Typical Dishes of Venetian Cuisine

April 25th is a very important date for Venice: on that day St. Mark’s torture is commemorated, to remember the day when he was killed in Alexandria in the second half of the 1st century AD. In the past, at the end of the commemoration procession (which still today takes place in presence of the city authorities,) the Doge looking out on the balcony of Palazzo Ducale would greet the people holding a plate of risi e bisi, rice and peas, the most traditional dish of Venetian cuisine. Peas, being the first fruits of spring, were a sign of good luck.

Rice and peas and strawberries, instead, becomes a patriotic gourmet symbol against the Austrian occupation in the 19th century, representing the white, green and red of the Italian flag. To the cry of “risi, bisi e fragole” gardeners of the Rialto market teased the Austrian police. A bit like the famous ‘Viva Verdi’ written on the walls of the cities of northern Italy, where Verdi was an acronym for Vittorio Emanuele King of Italy.

The traditional Venetian cuisine is very rich in flavors and ingredients. Water, earth and sky in fact contribute to provide the raw materials for a wide variety of specialties. From the sea and rivers come fish and shellfish, from the land vegetables, corn (for polenta) and livestock, and game from the sky. All seasoned with spices and traditions imported over a millennium by the merchants and emissaries of the Serenissima who returned from their travels around the world.

Venetian culinary tradition is as poor as it is rich. The basic ingredients are many and become delicacies on the table with simple elaborations and thanks to spices, such as pepper, cloves and cinnamon. Like good navigators and explorers, Venetians have also learned the techniques of food preservation, from the use of salt to the production of sausages. Among the products that have most influenced the Venetian cooking is cod, which arrives at the Laguna from voyages to the Baltic Sea, corn and potatoes from America, tomatoes, peppers, eggplants and turkey from the routes of the southern Mediterranean, rice from the Arab world.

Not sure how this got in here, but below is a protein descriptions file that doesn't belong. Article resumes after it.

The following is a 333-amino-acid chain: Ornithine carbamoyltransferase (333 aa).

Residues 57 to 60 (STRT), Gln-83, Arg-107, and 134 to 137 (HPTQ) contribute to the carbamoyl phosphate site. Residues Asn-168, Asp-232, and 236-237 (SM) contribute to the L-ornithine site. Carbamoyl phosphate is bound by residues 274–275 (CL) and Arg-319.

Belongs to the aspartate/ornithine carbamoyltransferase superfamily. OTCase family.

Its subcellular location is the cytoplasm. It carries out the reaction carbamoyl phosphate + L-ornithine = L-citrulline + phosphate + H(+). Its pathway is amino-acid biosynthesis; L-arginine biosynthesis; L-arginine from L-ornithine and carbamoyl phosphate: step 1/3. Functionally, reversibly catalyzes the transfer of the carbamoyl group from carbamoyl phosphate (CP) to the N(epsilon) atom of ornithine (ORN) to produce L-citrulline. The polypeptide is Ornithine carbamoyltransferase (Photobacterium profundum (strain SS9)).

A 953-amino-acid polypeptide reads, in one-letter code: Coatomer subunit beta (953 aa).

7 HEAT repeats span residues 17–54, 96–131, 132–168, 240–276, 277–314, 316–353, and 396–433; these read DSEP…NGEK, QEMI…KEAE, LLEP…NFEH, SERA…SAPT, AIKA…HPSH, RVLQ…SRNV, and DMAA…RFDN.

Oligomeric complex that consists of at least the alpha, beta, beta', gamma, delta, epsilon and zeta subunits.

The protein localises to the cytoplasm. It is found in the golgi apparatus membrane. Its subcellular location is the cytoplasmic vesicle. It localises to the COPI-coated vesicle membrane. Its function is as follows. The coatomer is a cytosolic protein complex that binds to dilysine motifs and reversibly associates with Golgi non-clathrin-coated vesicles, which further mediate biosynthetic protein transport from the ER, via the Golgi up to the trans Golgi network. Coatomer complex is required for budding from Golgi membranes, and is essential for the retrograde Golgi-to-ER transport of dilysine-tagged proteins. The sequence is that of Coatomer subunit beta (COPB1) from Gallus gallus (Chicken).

In the Venetian culinary tradition risotto and pasta soups have great visibility: in addition to rice and peas and rice with asparagus (sparasi), there are also pasta e fagioli (fasoi) and the legendary bigoli, long pasta made with wheat flour, water and salt. Among the second course meat dishes, the most famous is Venetian style liver cooked with onions, but very delicious is also the pastissada de manzo with vegetables, cloves and cinnamon and the dozens of duck based recipes both stuffed and sweet and sour.

With regards to second course fish dishes, the choice is practically endless. Don’t miss the creamed cod fish, the bisato su l’ara (eel cooked on stone, a typical dish of Murano,) cuttlefish in black, sardelle in saor (sardines cooked with onions, raisins and pine nuts to be eaten cold,) the caparossoli in cassopipa (sea or lagoon clams,) the cape longhe saltae (razor clams cooked in oil,) the moleche fritte (soft crabs) and then bass, mullet, monkfish, octopus, etc.

Among the side dishes of Venetian cuisine a must is the articastraure impnae (breaded artichokes,) beans seasoned with onions and Venetian potatoes, diced potatoes cooked in oil, vegetable broth and chopped onion.

Finally, among the desserts of Venetian cuisine, don’t miss out on the fritole made with flour batter, eggs, raisins and pine nuts, the baicoli, biscuits served with coffee and eggnog, and spuncioti de caramel skewers with dried fruits and grapes dipped in caramelized sugar.

These are only a few of the dishes you will find on the rich menus of restaurants in Venice and the Laguna islands. To accompany these delicacies the wine lists offer nectar from the 17 wine growing Doc areas of Veneto, that produce, among others, Bardolino, Bianco di Custoza, the Breganze of Vicenza, Valpolicella, Soave, Prosecco Conegliano and Valdobbiadene.

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